Daoxin stared at this young Dharma-vessel. Later the boy became his student and eventually inherited the Dharma and became the Fifth Ch’an Patriarch – Hongren. Hongren would eventually choose an illiterate man for his successor, who would become the Sixth Patriarch of Ch’an – Hiuneng. This is a significant statement to humanity, because Hongren had many students who were affluent and well educated.
‘In the mean time Charles Luk was training in the Tibetan Buddhist (Vajrayana) lineages of Kagyu and Gelug under one teacher – the Tulku of Xikang – namely the Venerable Hutuktu, who was of Mongolian ethnic origin. Xikang is of course Xikangsheng (西康省) which is sometimes written as ‘Sikang’, and translates as ‘Western Abundance Province’. Now no longer in existence, it was once a province of easternTibet(Kham) controlled by the forces of the Republic of China. Today, part of this former province is in eastern Tibet, whilst the other part is in the western Sichuan province. This area, although comprised of a Tibetan majority, is known for its small Mongol ethnic grouping. During this time, Charles Luk was initiated into the secretive technique known as Phowa – or the method of the transference of consciousness at the point of death, to a Buddhafield (i.e. rebirth) of one’s choice. His other great Buddhist teacher was Ch’an master Xu Yun (1840-1959) – from whom he inherited the dharma of the enlightened lay-person which is believed to go back to Vimalakirti – an enlightened contemporary of the Buddha.’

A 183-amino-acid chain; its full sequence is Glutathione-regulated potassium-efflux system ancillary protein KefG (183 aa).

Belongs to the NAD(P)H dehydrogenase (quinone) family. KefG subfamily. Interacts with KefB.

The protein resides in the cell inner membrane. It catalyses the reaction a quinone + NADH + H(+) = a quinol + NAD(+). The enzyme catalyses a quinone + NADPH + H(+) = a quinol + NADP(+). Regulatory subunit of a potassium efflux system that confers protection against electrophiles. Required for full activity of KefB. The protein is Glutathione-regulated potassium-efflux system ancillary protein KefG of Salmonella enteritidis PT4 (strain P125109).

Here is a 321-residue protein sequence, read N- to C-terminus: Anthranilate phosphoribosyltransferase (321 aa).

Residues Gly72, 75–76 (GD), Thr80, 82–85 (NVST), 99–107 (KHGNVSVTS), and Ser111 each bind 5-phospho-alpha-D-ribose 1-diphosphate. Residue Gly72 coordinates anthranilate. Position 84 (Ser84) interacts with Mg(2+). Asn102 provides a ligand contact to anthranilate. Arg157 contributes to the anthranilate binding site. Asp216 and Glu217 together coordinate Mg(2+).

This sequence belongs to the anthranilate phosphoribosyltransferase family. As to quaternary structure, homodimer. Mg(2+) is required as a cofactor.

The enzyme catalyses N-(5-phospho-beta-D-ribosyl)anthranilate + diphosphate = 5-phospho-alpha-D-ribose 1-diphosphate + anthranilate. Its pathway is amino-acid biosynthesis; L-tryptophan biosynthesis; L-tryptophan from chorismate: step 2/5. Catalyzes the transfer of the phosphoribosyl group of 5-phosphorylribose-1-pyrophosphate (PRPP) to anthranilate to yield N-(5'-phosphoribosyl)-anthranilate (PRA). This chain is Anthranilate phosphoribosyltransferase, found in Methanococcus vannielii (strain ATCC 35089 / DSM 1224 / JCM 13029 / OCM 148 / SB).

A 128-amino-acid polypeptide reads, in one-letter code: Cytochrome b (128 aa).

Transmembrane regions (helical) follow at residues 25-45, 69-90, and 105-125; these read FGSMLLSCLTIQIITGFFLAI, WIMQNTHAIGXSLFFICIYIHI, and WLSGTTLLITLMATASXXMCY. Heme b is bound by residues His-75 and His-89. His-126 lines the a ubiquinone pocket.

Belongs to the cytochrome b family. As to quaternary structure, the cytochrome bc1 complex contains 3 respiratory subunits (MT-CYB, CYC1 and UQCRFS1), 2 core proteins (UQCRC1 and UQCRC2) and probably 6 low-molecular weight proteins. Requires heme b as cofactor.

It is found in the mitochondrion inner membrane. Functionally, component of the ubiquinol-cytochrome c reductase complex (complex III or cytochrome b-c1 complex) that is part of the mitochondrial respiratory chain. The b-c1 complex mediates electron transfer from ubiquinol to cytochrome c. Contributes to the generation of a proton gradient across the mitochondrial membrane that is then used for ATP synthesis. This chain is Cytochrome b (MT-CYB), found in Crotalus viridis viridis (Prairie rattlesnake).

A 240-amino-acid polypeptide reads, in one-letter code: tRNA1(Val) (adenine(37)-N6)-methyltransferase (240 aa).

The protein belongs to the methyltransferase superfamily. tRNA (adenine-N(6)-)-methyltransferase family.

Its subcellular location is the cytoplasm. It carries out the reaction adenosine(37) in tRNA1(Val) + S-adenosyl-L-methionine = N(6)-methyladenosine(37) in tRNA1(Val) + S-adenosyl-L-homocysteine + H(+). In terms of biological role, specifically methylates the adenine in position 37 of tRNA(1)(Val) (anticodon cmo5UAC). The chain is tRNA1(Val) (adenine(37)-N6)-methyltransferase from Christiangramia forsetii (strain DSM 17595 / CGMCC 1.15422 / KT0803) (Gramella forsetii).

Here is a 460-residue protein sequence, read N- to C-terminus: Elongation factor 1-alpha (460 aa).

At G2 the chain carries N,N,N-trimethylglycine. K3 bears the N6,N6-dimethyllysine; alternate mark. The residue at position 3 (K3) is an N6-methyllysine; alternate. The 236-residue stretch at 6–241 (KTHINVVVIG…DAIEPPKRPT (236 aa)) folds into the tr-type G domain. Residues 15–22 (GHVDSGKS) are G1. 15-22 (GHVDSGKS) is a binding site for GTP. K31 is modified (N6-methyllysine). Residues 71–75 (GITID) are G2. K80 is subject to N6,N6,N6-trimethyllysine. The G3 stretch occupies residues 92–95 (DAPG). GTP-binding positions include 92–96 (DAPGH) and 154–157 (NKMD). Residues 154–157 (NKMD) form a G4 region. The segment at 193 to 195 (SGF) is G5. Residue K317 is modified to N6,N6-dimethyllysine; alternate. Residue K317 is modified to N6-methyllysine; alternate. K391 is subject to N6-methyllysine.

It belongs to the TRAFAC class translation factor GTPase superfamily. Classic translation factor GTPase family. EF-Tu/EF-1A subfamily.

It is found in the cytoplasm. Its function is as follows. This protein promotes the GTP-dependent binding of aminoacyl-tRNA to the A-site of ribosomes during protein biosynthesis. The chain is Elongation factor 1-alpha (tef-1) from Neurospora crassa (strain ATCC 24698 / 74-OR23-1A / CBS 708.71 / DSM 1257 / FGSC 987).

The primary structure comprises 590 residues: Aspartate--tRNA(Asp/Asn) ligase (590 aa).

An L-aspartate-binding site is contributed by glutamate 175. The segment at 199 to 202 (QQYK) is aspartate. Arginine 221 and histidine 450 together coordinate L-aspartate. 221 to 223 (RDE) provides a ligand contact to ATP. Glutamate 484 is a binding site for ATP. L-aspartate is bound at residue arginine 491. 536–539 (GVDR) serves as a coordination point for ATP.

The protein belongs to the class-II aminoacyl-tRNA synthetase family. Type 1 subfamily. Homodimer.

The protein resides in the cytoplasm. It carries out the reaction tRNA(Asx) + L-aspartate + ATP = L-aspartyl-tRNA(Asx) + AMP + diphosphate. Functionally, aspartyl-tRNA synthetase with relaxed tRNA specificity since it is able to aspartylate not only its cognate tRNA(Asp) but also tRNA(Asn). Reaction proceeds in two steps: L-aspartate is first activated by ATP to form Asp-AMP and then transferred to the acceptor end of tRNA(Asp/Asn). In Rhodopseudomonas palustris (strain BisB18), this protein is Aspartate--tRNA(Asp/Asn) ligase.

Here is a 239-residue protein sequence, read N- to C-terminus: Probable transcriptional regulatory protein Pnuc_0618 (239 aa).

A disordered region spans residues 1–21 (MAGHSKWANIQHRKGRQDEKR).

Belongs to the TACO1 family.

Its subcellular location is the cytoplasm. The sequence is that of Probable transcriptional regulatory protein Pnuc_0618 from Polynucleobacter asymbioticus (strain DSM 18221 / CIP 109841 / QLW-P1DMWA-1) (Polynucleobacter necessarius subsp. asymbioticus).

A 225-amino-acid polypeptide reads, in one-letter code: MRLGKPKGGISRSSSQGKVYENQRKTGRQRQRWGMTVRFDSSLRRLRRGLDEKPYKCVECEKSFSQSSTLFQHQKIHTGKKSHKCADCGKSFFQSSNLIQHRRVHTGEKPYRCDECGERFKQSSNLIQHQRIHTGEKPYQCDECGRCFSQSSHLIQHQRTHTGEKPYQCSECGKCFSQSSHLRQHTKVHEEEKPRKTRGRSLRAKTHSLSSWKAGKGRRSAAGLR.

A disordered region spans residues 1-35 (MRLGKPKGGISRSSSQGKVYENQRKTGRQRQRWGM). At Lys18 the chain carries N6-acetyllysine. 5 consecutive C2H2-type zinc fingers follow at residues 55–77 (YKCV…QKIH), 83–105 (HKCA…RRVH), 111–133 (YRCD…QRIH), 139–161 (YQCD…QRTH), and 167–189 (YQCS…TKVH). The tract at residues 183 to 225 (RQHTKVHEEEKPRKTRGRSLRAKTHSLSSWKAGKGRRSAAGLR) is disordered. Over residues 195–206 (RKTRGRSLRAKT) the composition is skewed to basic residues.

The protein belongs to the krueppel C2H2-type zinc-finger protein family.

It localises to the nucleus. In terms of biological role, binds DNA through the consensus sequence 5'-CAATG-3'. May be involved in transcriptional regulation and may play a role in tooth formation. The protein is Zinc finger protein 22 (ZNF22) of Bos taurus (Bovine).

‘Buddhism was tolerated however, despite some historical ups and downs, but leaving home to become a monk has always been a difficult affair. It still was in 1858 when master Xu Yun decided to leave home and pursue the Buddhist monastic path. As his father was a government official, Xu Yun was expected to follow in his footsteps, get married and produce a son to keep the family name of Xiao going. Even though he had expressed spiritual inclinations to his father, his father would not give permission for him to leave. Instead his father arranged for a Daoist teacher to come to the family home and teach Xu Yun internal and external qigong – or ‘energy work’.’
‘Tantra (तन्त्र) is a Sanskrit term that translates literally as ‘weave’ – but more specifically refers to the ‘weft’ of a loom, or the horizontal threads that are ‘weaved’ through the lengthwise warp threads. Indeed, the Sanskrit term ‘tantravaya’ refers to a ‘weaver’. The term ‘tantra’ can also be used to refer the ‘thread’ that is actually ‘weaved’, and is related to the Sanskrit term ‘tanti’ (तन्ति) which translates as a ‘cord’ traditionally used to tether calves. Furthermore, the verbal root ‘tan’ is defined as to ‘stretch’. This description of a practical handicraft has become adapted to describe a specific practice that links the practitioner to his teacher, to the Buddha, and to the goal of enlightenment. There is a common ‘thread’ that weaves its way through time and space, and which also links the practitioner as existing in the deluded sphere, to that of the unconditioned enlightened sphere.’